Sam will probably be missed most by his steady customers and the people in the area who got used to his smile and conversation.

Tearing down the Bradley Building, 1979

December 3, 1979

The wrecker’s ball is pulverizing the four-story Bradley Building at the southeast corner of Lake Avenue and Superior Street to clear the way for realignment of Lake Avenue South and eastward extension of the I-35 freeway. The rear of the building is being demolished but the front portion will remain standing until early January to minimize traffic interruption. (Karl Jaros / Duluth Herald)

The Bradley Building was included at the end of an earlier News Tribune Attic post on Famous Clothing. At one time it was the home of KDAL radio and television. At the time of its demolition it also was known as the Compudata Building – I presume that must have been the last tenant.

Here is another photo of its demolition, from November 23, 1979:

Work crews began last week to tear down the Compudata-Bradley Building at 10 E. Superior St. Here, a worker dismantles a brick wall by hand, because the adjacent building, which houses Famous Clothing, will remain standing. The work is the first demolition in the long-delayed Interstate 35 extension from Mesaba Avenue to 10th Avenue East. The structure is one of four to be razed for realignment of Lake Avenue South as part of the freeway project. During the demolition, which will cost $280,000, pedestrian access will be blocked along Superior and Michigan streets near the building and car traffic along Michigan Street will be reduced to one lane. (Karl Jaros / News-Tribune)

Frank Burns visits Duluth, 1974

September 27, 1974


Larry Linville wrinkles his brow Major Burns style during an interview in Duluth. (News-Tribune file photo)

M-A-S-H’s Linville enjoys TV service

By James Heffernan of the News-Tribune staff

For a guy who’s never been in the army, Larry Linville certainly knows what it’s like to serve in uniform.

Linville is the actor who plays gung-ho Maj. Frank Burns, the executive officer of the mobile army surgical hospital, better known as "M-A-S-H" on the TV program with that title. He passed through Duluth Thursday on a publicity tour for the situation comedy which is seen here at 7:30 p.m. Tuesdays on Channel 3.

His CBS biography says Linville might have become an Air Force jet pilot instead of an actor if he’d been able to pass the physical. That explains why he hasn’t been in the service; he’s probably happy he wasn’t examined by the kind of doctors portrayed on his program.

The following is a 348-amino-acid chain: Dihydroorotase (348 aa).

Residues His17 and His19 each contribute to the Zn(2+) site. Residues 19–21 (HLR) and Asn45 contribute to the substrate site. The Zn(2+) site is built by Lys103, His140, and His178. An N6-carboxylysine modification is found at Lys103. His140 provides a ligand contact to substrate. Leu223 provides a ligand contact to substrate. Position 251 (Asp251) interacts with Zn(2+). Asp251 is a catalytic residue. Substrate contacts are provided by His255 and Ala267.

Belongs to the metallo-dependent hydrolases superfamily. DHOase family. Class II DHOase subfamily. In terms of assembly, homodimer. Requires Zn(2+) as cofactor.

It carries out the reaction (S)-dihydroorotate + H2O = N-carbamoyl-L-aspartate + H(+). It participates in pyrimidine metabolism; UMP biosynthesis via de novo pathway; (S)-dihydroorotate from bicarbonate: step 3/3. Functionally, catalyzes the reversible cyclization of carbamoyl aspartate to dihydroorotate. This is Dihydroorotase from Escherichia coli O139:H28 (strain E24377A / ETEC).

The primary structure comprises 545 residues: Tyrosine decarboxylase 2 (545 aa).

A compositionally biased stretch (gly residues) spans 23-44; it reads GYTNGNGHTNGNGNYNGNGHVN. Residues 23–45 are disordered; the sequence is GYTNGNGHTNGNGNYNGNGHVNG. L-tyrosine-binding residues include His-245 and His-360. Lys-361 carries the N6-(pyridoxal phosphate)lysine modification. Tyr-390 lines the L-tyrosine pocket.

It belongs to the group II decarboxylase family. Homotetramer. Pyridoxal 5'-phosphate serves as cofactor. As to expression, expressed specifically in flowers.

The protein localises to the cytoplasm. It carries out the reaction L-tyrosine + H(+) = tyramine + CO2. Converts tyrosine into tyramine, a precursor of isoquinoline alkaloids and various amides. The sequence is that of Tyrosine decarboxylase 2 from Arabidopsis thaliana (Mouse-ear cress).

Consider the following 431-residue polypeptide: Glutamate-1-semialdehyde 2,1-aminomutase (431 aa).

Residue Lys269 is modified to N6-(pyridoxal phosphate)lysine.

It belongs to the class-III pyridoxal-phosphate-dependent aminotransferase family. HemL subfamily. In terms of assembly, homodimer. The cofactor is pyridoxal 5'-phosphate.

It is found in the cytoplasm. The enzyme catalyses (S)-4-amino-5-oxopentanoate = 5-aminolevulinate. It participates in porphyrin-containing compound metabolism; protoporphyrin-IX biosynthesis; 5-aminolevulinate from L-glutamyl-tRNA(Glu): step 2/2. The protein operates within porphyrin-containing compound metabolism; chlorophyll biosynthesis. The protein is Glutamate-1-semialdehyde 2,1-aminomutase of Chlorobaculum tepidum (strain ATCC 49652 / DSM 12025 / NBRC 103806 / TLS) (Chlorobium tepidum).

So it’s Linville’s lot to don fatigues every day to be foiled by the likes of Alan (Hawkeye) Alda and Wayne (Trapper John) Rogers and McLean (Col. Blake) Stevenson. He does have Loretta (Hot Lips) Swit on his side on the program, which has a couple of compensations.

Linville said he’s happy with the part and wouldn’t mind if the show ran for several more years. It is beginning its third season this fall.

Linville attributed the program’s success to high writing and production standards demanded by the producers. He also said there is a lot camaraderie among cast members which contributes to the overall effect.

The actor said a lot of things actors are expected to say on publicity tours – little facts or myths that always make good copy in the minds of publicity people. Among these were:

- "M-A-S-H" was voted "the most authentic medical show" on television by the American Medical Association (AMA). He didn’t discuss how Marcus Welby felt about this.

- No laugh track is allowed during operating room sequences. The series co-star said even on a silly program like "M-A-S-H" an operation is considered too serious a thing to background with electronic laughs. The joking that goes on is normal, he said. All doctors joke verbally during operations to relax their hands.

- Many members of the "M-A-S-H" cast have doctors in the family or at least their families wished they had doctors in the family. Linville said his own grandfather was a physician; McLean Stevenson’s father was a doctor and Robert Alda, Alan’s actor dad, "tried to push Alan into medical school."

- People connected with the show are always on the lookout for people who served in real mobile army surgical hospitals to provide new ideas for stories. Many "M-A-S-H" plots are based on real occurances.

- The role of the transvestite (Cpl. Klinger) played by Jamie Farr isn’t as Farr-fetched as it might seem. Linville said he knew of a World War II bomber pilot who wore eye makeup.

In keeping with the spirit of the show, Linville spent Thursday afternoon visiting hospitals and handing out picture postcards of the "M-A-S-H" cast.

He said they gave completed 18 of 24 segments of the half-hour program for this season and he returns to Hollywood next week to begin filming the final six. After that he gets a few months off, during which time he said he plans to relax.